I don’t think I’ll ever forget baby May*, or the time we spent with her parents as she lay on the hospital bed in her bright green dress – her nostrils flaring as she fought for every breath…
A father lost in thought
We arrive at the hospital and see May’s father, David*, sitting on the edge of the bed where his daughter lies unmoving. His wife Imani* stands nearby.
The oxygen mask and May’s heaving chest suggests something serious. Then David starts to explain that the diarrhoea started two days ago, and she stopped eating, taking only breastmilk before going off that too.
Misdiagnosis and panic
Worried and unsure what to do, they phoned a nurse friend. She works at a private clinic and suggested taking May in. There, no-one mentioned pneumonia. May was just given medication for teething and sent home. But in the early hours of the morning, her mother Imani woke to find May unconscious. They panicked.
Talking quietly next to May’s bed, David and Imani tell us they have faith that she will be okay – but were still scared she wouldn’t make it to help in time.
Leaving their other child with a neighbour, they rushed May to the area’s biggest hospital, arriving at 6am.
A hurry to diagnose and start treatment
The emergency doctor assessed her quickly: May was barely responsive – weak, wheezy and breathing very fast. She had eyes sunken from dehydration. The doctor heard bronchial sounds on her chest – suggesting it was wet – and noted diarrhoea and a cough. Everything pointed to severe pneumonia.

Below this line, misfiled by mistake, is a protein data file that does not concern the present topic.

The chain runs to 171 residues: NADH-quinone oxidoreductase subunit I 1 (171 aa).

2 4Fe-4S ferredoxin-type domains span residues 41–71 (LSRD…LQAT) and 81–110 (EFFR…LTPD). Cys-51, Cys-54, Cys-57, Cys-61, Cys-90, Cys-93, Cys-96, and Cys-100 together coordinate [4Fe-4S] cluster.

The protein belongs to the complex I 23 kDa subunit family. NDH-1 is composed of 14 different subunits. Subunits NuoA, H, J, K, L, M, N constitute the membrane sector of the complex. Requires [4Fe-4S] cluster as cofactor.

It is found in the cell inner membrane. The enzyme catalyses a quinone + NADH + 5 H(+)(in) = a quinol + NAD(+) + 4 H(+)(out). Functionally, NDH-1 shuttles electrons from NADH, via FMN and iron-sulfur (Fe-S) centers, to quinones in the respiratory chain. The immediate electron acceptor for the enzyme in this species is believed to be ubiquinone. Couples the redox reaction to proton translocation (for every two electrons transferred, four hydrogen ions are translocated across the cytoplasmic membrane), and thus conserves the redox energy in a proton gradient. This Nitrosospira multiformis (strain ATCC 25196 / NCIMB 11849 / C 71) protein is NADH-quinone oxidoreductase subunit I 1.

May was moved to the acute room on the paediatric ward, where children in the most critical condition are treated under the watchful eye of Disney characters painted on the wall.
You hear people talking about it
As doctors and nurses come and go, David continues his story. He says the guttural noise coming from May’s chest sounds like each breath is a struggle. And he clocks the doctors’ worry – commenting on their unease and the attentive way staff are moving around their daughter.
He tells us he’s heard people talking about pneumonia – saying it’s the one that breaks the lungs.
Struggling to stabilise her
Tired and anxious, David looks at his daughter whose breathing is speeding up.
May wakes up and her parents lean in closely – adjusting her oxygen mask, touching her skin. The doctor comes in and puts her head to May’s chest: “Her chest is wet.” She puts a tube into May’s mouth making her gag, and sucks out the mucus.
Lying there on her back, arms and legs splayed, wriggling now she’s awake, May makes a wheezing sound that’s loud even from the edge of the room.
And all the while, her chest rises and falls rapidly, her belly pulling up and under her ribs as her whole body gasps for breath.
Peculiar rhythms of a children’s ward
As time ticks by, May’s parents face a cruel waiting game. David steps out to speak to the clinicians and then comes back in, becoming animated at times, talking about May. Then as exhaustion seems to take over, he sits back on the bed, resting his head in his hands, silent again.
He leans right over his daughter, gently holding her chest and squeezing her arms, whispering to her, swatting away occasional flies and sighing heavily.